In mice with liver inflammation, immune cells from the liver travel to the brain and trigger other specialized immune cells called microglia releasing a biochemical that attracts more inflammatory cells into the brain, which in turn produces more inflammation.

In individuals with multiple sclerosis, a nervous system disease with a major inflammatory component, patients had less fatigue when they took anti-inflammatory medications.

The association of appropriate levels of inflammation with a healthy brain and high energy reserves is clear; the key is being in immunological balance. Once individuals balance inflammatory and anti-inflammatory cells they typically regain their energy and focus.

Aren’t you tired of being tired all the time? Don’t wait any longer. Contact Dr. Hellen to talk bout enhancing your quality of life.  There is no fee for consulting with her for the first 30 minutes.  She may be contacted by using this form or at: 302.265.3870 (ET, USA).

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Without the ability to produce inflammation we die.  The inflammatory response is the main weapon that the immune system uses to protect us from infection, keep cancer cells from growing out of control, and help tissues heal when they are damaged.

However, one has to have the right balance of inflammation to be healthy.  We need enough inflammation to protect us, but  too much of an inflammatory response leads to increased risk of developing diseases such as irritable bowel disease, multiple sclerosis, arthritis, lupus, and diabetes.

The mind as well as the body is negatively affected by run-away inflammation. Emotional problems such as depression, spikes of high or low moods (bipolar disorders), or schizophrenia are accompanied by uncontrolled inflammation.

Genes control the amount of inflammation that the body produces. When “inflammatory” genes are turned on, up-regulated, immune cells produce cytokines, inflammatory immune messengers, along with biological compounds such as C-reactive protein (CRP).

LONELINESS AND ANHEDONIA

Loneliness and feelings of isolation are linked to an increased risk of chronic disease and death and are associated with increased levels of inflammation.

Some depressed individuals experience anhedonia, a condition in which they   lack motivation and do not enjoy  life.  These people find no joy in food,   spending time with their family or friends, concerts, or activities that others find pleasurable.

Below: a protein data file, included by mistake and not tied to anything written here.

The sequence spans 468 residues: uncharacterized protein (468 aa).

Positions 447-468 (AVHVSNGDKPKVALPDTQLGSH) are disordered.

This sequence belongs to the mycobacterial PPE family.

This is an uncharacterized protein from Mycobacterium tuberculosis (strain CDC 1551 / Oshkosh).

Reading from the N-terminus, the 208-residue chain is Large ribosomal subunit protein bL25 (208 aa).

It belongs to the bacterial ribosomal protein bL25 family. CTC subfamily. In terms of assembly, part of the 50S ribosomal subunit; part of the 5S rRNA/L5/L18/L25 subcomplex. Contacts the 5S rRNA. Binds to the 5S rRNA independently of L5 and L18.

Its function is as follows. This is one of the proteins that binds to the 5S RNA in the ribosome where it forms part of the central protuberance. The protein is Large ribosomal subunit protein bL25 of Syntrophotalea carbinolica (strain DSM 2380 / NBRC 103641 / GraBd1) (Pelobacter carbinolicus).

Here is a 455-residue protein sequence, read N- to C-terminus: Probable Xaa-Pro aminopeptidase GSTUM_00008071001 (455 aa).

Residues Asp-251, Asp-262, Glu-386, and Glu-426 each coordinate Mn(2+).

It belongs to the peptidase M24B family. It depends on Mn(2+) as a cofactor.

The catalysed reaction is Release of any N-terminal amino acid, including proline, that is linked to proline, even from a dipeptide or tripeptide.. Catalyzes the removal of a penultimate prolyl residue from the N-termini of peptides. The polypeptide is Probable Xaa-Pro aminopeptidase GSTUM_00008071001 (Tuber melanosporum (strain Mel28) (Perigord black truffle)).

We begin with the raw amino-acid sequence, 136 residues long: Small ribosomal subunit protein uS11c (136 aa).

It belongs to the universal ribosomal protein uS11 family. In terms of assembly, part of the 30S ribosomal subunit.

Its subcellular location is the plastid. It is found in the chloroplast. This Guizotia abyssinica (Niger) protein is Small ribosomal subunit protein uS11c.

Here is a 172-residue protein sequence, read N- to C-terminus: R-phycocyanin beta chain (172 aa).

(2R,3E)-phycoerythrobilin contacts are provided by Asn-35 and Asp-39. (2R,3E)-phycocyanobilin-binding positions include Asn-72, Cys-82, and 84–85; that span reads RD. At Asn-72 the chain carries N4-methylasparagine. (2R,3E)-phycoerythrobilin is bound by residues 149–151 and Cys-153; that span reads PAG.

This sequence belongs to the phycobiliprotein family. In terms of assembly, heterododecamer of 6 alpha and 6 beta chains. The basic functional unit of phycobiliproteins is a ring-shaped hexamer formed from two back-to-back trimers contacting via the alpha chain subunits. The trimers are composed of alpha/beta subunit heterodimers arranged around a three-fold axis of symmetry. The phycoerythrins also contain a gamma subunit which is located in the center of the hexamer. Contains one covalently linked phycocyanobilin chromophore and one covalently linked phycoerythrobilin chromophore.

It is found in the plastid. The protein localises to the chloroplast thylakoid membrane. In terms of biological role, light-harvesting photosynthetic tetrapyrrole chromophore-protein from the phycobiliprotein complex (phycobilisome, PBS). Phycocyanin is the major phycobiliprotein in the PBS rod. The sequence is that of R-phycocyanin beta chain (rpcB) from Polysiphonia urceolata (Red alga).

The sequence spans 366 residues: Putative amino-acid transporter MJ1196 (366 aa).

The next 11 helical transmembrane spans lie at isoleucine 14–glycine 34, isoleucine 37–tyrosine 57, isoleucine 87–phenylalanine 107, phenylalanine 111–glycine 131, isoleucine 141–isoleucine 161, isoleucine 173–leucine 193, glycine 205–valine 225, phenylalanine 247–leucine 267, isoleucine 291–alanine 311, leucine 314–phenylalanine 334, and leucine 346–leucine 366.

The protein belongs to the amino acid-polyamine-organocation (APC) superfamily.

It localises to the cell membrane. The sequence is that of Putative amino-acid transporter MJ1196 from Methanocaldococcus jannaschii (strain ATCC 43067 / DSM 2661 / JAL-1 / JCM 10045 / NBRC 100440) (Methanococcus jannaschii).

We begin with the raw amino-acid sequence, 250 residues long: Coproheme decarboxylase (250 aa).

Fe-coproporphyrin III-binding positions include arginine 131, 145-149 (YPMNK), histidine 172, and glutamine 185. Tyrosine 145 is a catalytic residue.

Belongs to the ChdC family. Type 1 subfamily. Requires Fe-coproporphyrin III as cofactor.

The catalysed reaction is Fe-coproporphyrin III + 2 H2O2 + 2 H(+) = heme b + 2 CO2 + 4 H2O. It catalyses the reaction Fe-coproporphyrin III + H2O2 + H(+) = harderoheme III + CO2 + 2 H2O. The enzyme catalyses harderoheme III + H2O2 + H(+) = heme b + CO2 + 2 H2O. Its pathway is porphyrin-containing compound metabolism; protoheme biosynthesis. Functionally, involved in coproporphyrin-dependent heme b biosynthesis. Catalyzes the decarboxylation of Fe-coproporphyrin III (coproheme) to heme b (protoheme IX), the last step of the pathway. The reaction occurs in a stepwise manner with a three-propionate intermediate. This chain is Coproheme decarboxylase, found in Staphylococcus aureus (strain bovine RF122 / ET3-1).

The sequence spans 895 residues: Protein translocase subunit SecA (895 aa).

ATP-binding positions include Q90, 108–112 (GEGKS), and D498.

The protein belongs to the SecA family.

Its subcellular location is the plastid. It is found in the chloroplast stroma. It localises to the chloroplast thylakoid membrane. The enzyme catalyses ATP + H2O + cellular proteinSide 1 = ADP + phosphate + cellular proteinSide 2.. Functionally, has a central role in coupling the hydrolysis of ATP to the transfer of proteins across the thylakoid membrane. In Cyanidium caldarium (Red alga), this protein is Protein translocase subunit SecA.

Individuals with anhedonia experience persistent brain inflammation, among other biological events and typical treatments for depression are often not helpful.

BRAIN REGIONS COMMUNICATE WITH ONE ANOTHER

Different parts of the brain communicate with one another as they control a person’s response to pleasure and rewards such as social interactions, food and sex.  Reacting positively to these stimuli motivates one to repeat them in the future.  The ability of these regions to communicate with one another is called “connectivity”.

Individuals with low connectivity have increased inflammation and deeper feelings of anhedonia.  High CRP (an inflammatory marker) levels were also correlated with the inability to experience pleasure.

One of the medications used for individuals suffering with anhedonia is infliximab.  This medication is prescribed for patients with inflammatory conditions such as bowel disease and arthritis.  Additionally, administrating cytokines, immune messengers of inflammation, changes the reward-related regions of the brain.

DOPAMINE
style=”text-align: justify;”>Dopamine, which is produced brain cells, is strongly associated with the brain’s pleasure/reward regions. Dopamine helps us feel enjoyment and motivates us to participate in or continue to engage in activities that give us pleasure.

Decreased production of dopamine is associated with heighted inflammation and decreased connectivity between the pleasure centers of the brain. Administering inflammatory cytokines over a long period of time may lead to decreases in dopamine production.

THE LINK BETWEEN PHYSICAL ACTIVITY AND DEPRESSION

Every time muscles contract, they release anti-inflammatory molecules that help the body balance the amount of inflammation it produces.  Additionally, exercise activates the brain’s pleasure centers. The evidence shows that there is a strong link between physical activity and mental and physical health.

Regular physical activity decreases one’s risk of depression.  Researchers tracked individuals that experienced their first heart attack and had been physically active for 10 years prior to the event. Heart attack survivors who exercised for years prior to the event had a 20% lower risk of developing depression compared to individuals that had not been physically active.

Also, people who had become physically active before their first heart attack had a better protection against depression compared to those who had been active at one time,  but then became inactive.

SUMMARY

Increased inflammation has been associated with depression and other negative emotional states.  Maintaining the body’s balance of inflammatory and anti-inflammatory responses helps support healthy emotional responses.

Dr. Hellen’s major passion in life is helping people to enjoy life at its fullest. She may be contacted by using this form, at  drhellen@drhellengreenblatt.info, or at:  302.265.3870 (ET, USA).